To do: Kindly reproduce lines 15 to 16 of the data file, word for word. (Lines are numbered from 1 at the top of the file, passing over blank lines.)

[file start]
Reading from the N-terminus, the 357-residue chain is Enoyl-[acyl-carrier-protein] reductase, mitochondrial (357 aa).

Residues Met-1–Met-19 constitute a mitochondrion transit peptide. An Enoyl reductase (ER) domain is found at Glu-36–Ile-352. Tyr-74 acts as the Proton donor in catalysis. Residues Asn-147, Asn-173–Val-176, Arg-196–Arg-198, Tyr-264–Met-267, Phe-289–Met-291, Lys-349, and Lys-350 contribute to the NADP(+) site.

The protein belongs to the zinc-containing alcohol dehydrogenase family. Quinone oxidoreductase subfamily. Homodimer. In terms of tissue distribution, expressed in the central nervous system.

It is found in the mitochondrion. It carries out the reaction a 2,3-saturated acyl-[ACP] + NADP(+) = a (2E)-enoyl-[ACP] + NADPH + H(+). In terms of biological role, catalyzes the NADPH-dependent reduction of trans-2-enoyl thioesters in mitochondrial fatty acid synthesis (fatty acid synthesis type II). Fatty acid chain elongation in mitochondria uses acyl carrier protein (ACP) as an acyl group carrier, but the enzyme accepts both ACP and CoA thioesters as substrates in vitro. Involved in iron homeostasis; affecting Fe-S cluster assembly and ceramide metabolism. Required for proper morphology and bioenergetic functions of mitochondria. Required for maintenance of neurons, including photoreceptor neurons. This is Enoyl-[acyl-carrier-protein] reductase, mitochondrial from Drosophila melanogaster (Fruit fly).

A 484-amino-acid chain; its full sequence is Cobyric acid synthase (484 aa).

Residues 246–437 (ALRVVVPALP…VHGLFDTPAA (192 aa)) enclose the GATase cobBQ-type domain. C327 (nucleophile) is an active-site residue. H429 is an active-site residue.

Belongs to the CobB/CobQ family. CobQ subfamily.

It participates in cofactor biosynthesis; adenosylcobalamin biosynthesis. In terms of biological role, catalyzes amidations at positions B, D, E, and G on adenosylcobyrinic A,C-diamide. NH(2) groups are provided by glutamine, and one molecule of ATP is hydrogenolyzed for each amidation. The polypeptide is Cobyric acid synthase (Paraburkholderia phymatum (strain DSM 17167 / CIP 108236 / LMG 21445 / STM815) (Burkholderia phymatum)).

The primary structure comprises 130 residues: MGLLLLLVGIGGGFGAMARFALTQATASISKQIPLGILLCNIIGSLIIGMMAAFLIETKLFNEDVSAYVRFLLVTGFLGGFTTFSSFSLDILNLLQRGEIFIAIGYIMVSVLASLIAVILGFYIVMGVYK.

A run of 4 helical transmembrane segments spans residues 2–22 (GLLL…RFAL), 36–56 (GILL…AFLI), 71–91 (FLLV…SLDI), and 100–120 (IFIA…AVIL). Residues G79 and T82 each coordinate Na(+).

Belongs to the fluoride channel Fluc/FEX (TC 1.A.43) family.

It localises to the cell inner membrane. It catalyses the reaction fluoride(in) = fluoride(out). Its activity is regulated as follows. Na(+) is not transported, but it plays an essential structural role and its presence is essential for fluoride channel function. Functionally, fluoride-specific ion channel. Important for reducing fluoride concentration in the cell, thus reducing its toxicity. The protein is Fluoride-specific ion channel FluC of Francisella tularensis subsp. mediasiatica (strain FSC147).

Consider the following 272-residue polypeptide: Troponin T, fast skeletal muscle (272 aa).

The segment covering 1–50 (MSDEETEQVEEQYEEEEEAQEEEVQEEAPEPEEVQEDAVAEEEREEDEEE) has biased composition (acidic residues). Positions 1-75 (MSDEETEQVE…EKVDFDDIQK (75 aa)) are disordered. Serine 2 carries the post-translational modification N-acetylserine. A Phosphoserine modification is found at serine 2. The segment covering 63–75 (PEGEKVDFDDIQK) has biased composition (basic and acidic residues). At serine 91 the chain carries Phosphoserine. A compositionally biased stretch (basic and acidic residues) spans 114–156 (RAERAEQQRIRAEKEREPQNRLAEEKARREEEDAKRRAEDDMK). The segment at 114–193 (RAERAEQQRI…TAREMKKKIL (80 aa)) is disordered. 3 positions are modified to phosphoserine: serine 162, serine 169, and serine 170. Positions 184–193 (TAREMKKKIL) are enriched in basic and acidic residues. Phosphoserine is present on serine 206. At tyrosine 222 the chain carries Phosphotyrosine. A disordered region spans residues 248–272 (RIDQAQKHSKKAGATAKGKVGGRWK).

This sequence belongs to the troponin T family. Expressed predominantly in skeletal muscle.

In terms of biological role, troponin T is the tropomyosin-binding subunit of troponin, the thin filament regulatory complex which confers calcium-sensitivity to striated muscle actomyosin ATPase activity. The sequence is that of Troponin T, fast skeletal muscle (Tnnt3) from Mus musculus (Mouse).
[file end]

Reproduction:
This sequence belongs to the troponin T family. Expressed predominantly in skeletal muscle.

In terms of biological role, troponin T is the tropomyosin-binding subunit of troponin, the thin filament regulatory complex which confers calcium-sensitivity to striated muscle actomyosin ATPase activity. The sequence is that of Troponin T, fast skeletal muscle (Tnnt3) from Mus musculus (Mouse).